What Is Athletic Development?

Athletic Development is a program designed to improve all components of physical performance such as strength, power, speed, agility, endurance, and flexibility. The groundworks of proper and efficient movement are key when developing athletes as bad movement patterns can lead to compensations, overuse, and injury. Chad Powlovich, our director of athletic development, works with students in Grades 5 - 12 throughout the school year and summer break to ensure our athletes are moving well and improving as overall athletes. To make the most of your summer workouts, keep these tips in mind.

Master the Basics
Start slow and make sure all of your movements are up to par before speeding up drills or adding more resistance in strength exercises. Once you have mastered the basics, make sure you add in the following:

Core Training
Without a strong core it is very difficult to move well! Make sure you are strong in the sagittal plane (with front planks, dead bugs, bird dogs) and frontal plane (with side planks and carries) before you add rotation (for example, medicine ball throws).

Don’t Forget Speed & Agility
Speed is the ability of the body to move in a direction as quickly as possible. Agility is the ability to accelerate or decelerate, or change directions. Both speed and agility are essential in most sports. Make sure you have proper mechanics when decelerating as this is when many injuries occur.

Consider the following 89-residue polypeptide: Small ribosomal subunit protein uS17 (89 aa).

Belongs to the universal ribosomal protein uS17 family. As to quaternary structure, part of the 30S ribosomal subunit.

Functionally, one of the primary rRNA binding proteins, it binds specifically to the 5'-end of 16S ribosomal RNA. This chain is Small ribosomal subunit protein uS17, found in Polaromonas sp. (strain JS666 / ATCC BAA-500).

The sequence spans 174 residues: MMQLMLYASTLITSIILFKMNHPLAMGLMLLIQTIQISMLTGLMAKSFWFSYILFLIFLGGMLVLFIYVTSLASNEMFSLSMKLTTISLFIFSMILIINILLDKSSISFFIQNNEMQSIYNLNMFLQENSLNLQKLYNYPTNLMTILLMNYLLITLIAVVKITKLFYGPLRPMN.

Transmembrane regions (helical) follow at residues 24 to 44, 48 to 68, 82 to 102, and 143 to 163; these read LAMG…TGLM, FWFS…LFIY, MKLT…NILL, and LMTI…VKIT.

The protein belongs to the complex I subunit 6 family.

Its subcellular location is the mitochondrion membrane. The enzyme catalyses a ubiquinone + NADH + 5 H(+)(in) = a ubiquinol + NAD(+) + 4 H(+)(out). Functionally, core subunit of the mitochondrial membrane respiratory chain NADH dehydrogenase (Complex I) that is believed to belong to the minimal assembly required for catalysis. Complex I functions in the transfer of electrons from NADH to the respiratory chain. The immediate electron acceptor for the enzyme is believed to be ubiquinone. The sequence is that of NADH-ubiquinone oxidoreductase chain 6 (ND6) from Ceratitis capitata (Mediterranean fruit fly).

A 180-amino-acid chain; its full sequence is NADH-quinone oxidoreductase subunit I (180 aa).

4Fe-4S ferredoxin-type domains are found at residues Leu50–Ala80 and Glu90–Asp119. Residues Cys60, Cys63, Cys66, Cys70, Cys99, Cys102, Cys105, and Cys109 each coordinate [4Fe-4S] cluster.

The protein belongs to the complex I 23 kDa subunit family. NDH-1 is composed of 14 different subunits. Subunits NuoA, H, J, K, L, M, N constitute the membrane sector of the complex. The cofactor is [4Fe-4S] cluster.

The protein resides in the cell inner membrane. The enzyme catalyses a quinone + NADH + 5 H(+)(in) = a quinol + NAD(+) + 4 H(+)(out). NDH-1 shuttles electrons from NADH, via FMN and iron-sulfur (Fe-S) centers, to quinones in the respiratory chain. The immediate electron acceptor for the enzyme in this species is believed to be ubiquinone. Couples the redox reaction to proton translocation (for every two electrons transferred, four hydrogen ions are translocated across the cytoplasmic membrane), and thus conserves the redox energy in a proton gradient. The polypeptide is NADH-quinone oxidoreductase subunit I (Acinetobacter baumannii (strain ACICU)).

Add Power & Strength
Along with speed and agility, power and strength make up many of the movements we perform in sport, and life in general. For power, add skips, bounds, and jumps into your workout routine. For strength, bodyweight movements such as glute bridges, squats, lunges, pushups, and pullups are all great movements. Perfect the bodyweight movements and add more repetitions to increase volume before adding resistance.

Focus on dynamic movements before your workouts (for example, leg swings, lunge and twists, single leg rdl). This is a warm-up so you can move through these exercises quickly and only holding each for a few seconds. Post-exercise is a time for static stretches. Your muscles are warm and pliable from working out and now is a time to try to improve flexibility. Hold each stretch for forty five seconds to one minute.

Develop a good aerobic base first with long and slower runs before increasing the intensity and decreasing your rest time. Your rest is aerobic, and without a good base you won’t be able to recover between bouts of high intensity exercises such as sprints. 

If you want to get better at anything, you have to be consistent. Performing all of the above on a consistent bases will remind your bodies how to move and you will see results faster.

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